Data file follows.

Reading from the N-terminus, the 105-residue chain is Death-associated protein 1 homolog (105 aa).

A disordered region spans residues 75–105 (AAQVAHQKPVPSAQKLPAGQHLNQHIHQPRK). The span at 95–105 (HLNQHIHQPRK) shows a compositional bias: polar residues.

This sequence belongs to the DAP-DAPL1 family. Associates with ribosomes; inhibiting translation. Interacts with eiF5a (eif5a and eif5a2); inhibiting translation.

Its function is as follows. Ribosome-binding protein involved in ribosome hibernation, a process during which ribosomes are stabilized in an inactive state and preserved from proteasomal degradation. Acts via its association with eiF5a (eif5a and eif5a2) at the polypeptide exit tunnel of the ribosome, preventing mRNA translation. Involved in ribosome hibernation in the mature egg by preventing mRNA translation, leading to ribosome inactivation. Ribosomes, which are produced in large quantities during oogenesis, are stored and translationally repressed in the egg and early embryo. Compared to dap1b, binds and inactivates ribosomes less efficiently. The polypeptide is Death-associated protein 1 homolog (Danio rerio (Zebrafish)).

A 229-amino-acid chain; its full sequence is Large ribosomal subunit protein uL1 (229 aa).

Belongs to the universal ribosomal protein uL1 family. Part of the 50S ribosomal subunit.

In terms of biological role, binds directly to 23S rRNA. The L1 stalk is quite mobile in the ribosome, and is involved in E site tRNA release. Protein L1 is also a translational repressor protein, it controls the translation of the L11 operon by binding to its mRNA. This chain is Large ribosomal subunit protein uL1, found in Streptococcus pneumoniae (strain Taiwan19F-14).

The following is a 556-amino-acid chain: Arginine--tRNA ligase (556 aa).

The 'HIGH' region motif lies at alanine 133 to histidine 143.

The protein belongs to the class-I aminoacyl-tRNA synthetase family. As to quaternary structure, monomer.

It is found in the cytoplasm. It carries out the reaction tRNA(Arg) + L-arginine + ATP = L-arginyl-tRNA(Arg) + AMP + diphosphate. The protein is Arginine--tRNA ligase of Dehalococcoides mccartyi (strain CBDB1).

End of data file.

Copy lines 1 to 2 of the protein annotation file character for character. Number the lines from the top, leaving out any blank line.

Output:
Reading from the N-terminus, the 105-residue chain is Death-associated protein 1 homolog (105 aa).

A disordered region spans residues 75–105 (AAQVAHQKPVPSAQKLPAGQHLNQHIHQPRK). The span at 95–105 (HLNQHIHQPRK) shows a compositional bias: polar residues.